Middle Distance: On Turning 40 and Being a Late Bloomer

I caught the phrase "middle distance" in the breeze the other day on Seven Mile Hill. It whirled around my head as I traversed a lightly-worn path up a high desert ridge which was carved 10,000 years ago during a flood event that shaped most of Northern Oregon and Southern Washington.

As I rose from the trailhead near the valley floor, the middle distance, and those words, revealed themselves to me. As I pulled out my camera and shifted my focus from the textures of the grasses and yarrows underfoot to the folds of the hills layered upon layers along the horizon, I thought about what was being exposed as my perspective lifted higher and higher.

From the road, the hills above looked monolithic, uniform and smooth. From the trailhead the distance was difficult to gauge. While in a valley, vision is limited - how would I know that Mt. Hood lies due south, ringed in clouds heavily laden with rain and storm, while the skies above were cloudless and blue and hot? I couldn't judge how steep the path would be until I was on it; how slow-going and small my steps would become as the simple rhythm of hiking in the late spring/early summer heat took me up, up, up in a sweat of near heat exhaustion. I didn't even believe how steep it really was while on that uphill climb, believing instead that my legs and lungs and heart are simply not strong enough for the task. It wasn't until I returned downhill and I leaned a little into the land to keep balance that I understood what I just climbed up.

Balsamroot and lupine bloom in masses like licking flames of color along these hills in early April, but I was there on my birthday in late May. I'd been told that the balsamroot was faded and finished, that the lupine might still be in bloom, however. At the trailhead blue coneflowers dotted the grassy hillside, and yarrow poked through in tender white bunches. A rattlesnake sunned itself across the path. A faded balsamroot flower hung on here and there in isolated bunches.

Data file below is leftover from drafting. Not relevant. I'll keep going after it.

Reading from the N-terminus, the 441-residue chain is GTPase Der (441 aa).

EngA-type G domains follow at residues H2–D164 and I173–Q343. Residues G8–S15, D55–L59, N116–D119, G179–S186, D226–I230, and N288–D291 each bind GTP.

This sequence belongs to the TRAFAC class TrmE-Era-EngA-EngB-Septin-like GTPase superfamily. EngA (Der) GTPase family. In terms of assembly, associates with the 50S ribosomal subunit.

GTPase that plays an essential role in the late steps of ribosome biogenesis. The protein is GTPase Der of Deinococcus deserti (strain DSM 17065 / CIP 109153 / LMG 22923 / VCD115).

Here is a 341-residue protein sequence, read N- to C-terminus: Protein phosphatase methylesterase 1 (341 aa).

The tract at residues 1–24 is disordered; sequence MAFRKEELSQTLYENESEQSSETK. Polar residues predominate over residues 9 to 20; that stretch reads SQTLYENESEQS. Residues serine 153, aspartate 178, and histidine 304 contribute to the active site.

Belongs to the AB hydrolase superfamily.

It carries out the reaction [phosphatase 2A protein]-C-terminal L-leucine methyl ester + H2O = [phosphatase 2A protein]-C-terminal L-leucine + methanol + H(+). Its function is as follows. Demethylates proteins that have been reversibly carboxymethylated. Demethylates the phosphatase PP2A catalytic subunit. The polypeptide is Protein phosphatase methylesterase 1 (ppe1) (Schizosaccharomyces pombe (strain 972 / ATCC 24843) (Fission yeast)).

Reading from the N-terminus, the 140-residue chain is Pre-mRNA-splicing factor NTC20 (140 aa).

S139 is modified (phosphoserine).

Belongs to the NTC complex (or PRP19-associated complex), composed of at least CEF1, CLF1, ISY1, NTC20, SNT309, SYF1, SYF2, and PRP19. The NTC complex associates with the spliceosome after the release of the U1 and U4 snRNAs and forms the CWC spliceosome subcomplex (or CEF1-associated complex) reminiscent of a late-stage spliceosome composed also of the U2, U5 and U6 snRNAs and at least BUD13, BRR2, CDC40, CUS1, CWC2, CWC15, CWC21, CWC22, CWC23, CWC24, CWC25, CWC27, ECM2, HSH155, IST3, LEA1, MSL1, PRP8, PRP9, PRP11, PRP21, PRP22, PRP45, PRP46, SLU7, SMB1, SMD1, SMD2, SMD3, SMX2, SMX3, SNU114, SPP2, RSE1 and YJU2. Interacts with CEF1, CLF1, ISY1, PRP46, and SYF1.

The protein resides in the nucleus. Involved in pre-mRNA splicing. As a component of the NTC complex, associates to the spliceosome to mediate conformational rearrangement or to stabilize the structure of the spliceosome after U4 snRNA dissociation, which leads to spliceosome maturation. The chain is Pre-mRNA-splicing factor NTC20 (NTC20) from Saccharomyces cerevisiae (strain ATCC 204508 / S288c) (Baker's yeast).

HIgher on the hill, however, the balsamroot flourished, blooming at higher elevation, sharing the landscape with the purple lupine, mountain strawberry, and wild cucumber. The reward for keeping forward, climbing, reaching for that view of the middle distance. And there I was, hanging out with the late bloomers on my 40th birthday.

The middle distance is not really a thing, though, I suppose. The middle is a moving target, a concept that shifts as your perspective changes. When you reach the top of the ridge, there is the other side to explore, the midpoint between the top of the hill and the bottom being only a temporary way post.

40 was once considered middle aged, and if I were to live to be 80 that would certainly be a true designation. But none of us know how many more days, weeks, years we have and which is our particular middle notch on the slide rule. All I can know is how I look at where I've come from, and how I see what I see from my perspective; on the valley floor, from the middle of the hill, from the ridge line, from the desk where I sit looking out at my back yard while I write.

The only way that age has been relevant to me recently has been in relation to my thoughts on my career, my process of self-discovery, and my changing perspective about what is both meaningful and lucrative (financially and emotionally) in my work and life. I recently discovered the artist Lisa Congdon who writes honestly about age and being a late bloomer on her blog. To hear her say "I am in the same place in my career that some illustrators are when they are 30" while also seeing her meteoric rise as a successful commercial artist feels important for me to hear, for anyone to hear. I've always been a huge advocate for development, allowing work to take the time it takes, while at the same time having difficulty putting that into practice or appreciating how my own process has fit into that metric. The middle distance is not a static focal point. 

And it's nice to know that the balsamroot is still in bloom at the top of the hill while the coneflower blossoms are showing off down below.